[From Tufts May 2012 Issue]
“It’s a little bit creepy,” says Catnip Editorial Board member Elizabeth Rozanski, DVM. “Larvae migrate from the intestine into the bloodstream and, from there, to the lungs, where they set up housekeeping. They get bigger, maturing into adult worms, and then lay more eggs, or larvae.” In the meantime, the worms can cause asthma-like symptoms — difficulty breathing, coughing, and, if things become severe enough, even emphysema, fluid in the lungs, or pneumonia.
Lungworm disease usually occurs in kittens, particularly kittens “from sketchy backgrounds,” says Dr. Rozanski — those who live almost entirely outdoors and eat whatever they can find. “We’ve treated two stray kittens over the last couple of months who were trying to fend for themselves completely.”
One of them was Esme, a stray found by a family on their porch in western Massachusetts during a freak snow, ice, and wind storm last Halloween weekend. Shivering, meowing, and hungry, Esme was brought by the family to the Cummings School, where you could see her respiratory effort was increased just by watching her sides.
Kittens tend to get lungworms by eating snails and slugs that are already infected with them. “While adult cats are effective hunters who can catch a mouse or bird and sometimes become infected that way,” Dr. Rozanski says, “kittens are not. But it’s easy for them to catch a slow-going snail or other slow-going animal. A couple of years ago, we took care of three kittens with lungworms found in an old, abandoned mill. The mill was by the water,” where snails are apt to hang around.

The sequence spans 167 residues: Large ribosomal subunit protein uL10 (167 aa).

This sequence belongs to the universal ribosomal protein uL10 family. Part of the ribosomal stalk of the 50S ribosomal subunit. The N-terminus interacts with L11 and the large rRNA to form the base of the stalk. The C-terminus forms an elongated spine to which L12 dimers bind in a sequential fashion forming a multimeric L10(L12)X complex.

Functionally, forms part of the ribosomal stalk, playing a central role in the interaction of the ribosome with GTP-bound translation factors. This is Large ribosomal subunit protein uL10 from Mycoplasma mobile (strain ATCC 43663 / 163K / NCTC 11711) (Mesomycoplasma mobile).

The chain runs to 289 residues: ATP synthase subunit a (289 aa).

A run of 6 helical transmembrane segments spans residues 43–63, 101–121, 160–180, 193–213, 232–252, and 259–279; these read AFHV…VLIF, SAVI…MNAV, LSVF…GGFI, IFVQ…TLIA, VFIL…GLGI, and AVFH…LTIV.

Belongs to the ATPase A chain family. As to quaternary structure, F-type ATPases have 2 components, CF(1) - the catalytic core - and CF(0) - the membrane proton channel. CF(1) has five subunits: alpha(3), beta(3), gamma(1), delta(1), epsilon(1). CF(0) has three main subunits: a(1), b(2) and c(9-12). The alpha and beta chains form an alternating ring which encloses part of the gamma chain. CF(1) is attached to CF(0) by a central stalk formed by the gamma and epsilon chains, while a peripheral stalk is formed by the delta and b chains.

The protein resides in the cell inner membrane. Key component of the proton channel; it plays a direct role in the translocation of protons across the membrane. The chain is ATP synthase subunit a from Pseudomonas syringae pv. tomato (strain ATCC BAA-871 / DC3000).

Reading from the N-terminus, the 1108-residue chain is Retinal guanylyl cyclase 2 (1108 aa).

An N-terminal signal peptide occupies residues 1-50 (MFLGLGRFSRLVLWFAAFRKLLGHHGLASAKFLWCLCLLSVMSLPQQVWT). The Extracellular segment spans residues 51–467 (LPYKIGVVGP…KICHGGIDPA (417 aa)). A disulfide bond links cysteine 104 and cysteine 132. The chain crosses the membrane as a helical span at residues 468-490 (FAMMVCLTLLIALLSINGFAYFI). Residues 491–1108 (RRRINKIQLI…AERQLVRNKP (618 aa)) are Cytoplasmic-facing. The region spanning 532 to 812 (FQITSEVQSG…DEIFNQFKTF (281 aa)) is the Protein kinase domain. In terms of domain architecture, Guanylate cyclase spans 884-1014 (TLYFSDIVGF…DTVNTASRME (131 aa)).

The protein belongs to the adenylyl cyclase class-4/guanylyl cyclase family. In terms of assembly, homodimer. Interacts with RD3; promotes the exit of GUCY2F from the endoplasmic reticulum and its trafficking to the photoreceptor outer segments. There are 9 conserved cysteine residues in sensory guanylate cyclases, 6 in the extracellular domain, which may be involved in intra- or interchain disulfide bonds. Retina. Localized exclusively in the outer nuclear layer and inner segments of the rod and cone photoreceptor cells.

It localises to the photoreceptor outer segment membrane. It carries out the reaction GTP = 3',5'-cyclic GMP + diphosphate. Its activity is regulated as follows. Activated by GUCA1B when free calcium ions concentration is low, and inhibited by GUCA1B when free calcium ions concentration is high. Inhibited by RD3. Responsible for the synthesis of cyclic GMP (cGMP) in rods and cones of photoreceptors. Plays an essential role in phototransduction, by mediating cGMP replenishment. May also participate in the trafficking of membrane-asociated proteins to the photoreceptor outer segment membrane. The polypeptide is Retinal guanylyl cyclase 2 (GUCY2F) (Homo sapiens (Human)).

“It’s not going to happen in a house cat that eats Fancy Feast and never goes anywhere,” Dr. Rozanski says. “It’s almost entirely feral cats” — important for those involved in cat rescue or fostering stray kittens.
Once a kitten eats an animal infected with lungworms, specifically, a species of worm called Aelurostrongylus abstrusus, larvae from those worms make it down to the small intestine during digestion, then break through the intestinal wall and travel through the blood to the lungs. After the larvae mature into adult worms, more larvae, or eggs, are laid. Some of those larvae are either coughed up or swallowed. When swallowed, they might be eliminated from the cat’s body via bowel movements. Whether coughed up or voided, they can then infect yet another animal. The worms that remain in the lungs are the ones that wreak respiratory havoc.
A veterinarian will suspect lungworms if what seems like an upper respiratory infection in a kitten or young adult cat isn’t getting any better. She will also look for evidence of lungworms in the cat’s feces to help make a definitive diagnosis, along with performing a couple of tests.
Treatment is easy. A dewormer called fenbendazole eradicates the worms, and the kitten will then breathe easy, as they say. For severely affected cats, a corticosteroid or bronchodilator may be in order.
Esme, unfortunately, required a corticosteroid but came through her ordeal fine. In fact, she was adopted by Tufts client liaison Ellen Baker just after Thanksgiving. It was Baker who gave Esme her name.
“She’s delightful and sweet,” Baker says, “and has a best friend in the house,” a male cat named Omar. “They spend all day wrestling and playing,” she reports. “They love each other.”
It’s a story we like: one with a frightful beginning but a happy ending.